Updated: 17:47, Wednesday November 27, 2013
With concerns that humans are turning into couch potatoes, it seems our fishy friends may be in the same boat.
A study has found large reef fish are becoming more lethargic as oceans warm up.
James Cook University researcher Dr Jacob Johansen says the fish are spending more time resting at the sea bottom and less time swimming or reproducing.
Even when they muster up enough energy to swim around, they swim at a much slower rate, he says.
'The loss of swimming performance and reduced ability to maintain important activities, like moving to a spawning site to reproduce, could have major implications for the future distribution and abundance of these species,' Dr Johansen said in a statement.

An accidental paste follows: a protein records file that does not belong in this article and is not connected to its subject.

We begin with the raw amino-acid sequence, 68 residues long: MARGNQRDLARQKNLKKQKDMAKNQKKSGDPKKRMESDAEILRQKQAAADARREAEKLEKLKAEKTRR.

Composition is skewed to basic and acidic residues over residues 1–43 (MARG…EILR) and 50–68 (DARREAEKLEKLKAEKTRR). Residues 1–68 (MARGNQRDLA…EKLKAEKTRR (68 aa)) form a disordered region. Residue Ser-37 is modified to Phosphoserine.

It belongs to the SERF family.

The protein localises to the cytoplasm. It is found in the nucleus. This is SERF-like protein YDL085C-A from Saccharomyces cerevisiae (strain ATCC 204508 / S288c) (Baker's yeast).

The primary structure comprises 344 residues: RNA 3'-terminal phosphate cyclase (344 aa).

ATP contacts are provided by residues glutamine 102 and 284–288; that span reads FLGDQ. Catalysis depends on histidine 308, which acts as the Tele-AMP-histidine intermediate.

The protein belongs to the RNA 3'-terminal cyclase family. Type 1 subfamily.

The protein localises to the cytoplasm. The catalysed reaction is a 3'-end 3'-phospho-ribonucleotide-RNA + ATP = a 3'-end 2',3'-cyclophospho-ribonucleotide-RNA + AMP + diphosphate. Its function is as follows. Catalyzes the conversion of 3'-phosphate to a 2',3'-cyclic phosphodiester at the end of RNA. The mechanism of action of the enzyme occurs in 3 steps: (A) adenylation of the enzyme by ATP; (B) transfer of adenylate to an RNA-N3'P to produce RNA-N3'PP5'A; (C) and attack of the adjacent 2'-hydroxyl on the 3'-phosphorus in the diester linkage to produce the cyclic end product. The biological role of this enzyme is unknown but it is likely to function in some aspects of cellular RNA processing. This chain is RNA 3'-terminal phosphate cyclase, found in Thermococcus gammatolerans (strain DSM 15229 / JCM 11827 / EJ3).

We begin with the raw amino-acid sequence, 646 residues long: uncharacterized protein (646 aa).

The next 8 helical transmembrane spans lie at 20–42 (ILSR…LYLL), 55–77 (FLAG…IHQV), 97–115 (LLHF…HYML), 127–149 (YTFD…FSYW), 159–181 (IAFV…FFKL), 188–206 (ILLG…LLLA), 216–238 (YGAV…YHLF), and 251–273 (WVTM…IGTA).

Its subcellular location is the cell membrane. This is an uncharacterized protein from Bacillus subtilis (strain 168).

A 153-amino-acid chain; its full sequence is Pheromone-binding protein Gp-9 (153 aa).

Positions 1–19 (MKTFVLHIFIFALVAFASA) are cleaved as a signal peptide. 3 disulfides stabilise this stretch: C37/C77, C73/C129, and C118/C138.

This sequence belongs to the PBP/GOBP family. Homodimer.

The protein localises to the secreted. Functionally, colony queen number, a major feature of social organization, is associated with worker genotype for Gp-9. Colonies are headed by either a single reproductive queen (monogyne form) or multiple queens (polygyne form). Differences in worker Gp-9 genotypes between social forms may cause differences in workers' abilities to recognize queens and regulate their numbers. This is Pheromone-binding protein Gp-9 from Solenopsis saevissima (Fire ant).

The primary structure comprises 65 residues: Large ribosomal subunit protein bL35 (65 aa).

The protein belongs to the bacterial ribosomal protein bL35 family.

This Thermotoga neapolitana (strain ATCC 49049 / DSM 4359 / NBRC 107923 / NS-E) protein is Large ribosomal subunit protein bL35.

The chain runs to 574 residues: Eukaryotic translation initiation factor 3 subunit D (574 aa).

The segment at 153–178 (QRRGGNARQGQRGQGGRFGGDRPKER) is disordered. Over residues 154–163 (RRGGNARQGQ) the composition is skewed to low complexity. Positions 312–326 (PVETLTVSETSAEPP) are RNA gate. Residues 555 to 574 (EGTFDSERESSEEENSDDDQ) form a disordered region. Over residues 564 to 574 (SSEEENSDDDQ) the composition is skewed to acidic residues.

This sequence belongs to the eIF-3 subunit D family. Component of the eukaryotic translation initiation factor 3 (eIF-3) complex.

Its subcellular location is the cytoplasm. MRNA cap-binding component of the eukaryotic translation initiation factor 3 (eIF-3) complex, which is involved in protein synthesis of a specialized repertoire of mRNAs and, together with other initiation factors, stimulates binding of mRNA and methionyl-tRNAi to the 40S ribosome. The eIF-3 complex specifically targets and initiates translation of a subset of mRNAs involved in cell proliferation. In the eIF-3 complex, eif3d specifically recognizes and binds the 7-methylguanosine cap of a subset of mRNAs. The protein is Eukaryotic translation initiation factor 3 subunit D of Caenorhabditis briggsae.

However, the study showed evidence that coral trout might be able to adapt to rising temperatures.
Dr Johansen said populations from the northern Great Barrier Reef were a little better than southern populations at tolerating warmer waters.
'Coral trout is one of the most important fisheries in the southeast Pacific. If we want to keep this fishery in the future, it is critical that we understand how global warming may impact the species,' he said.
The study results have been published in the journal Global Change Biology.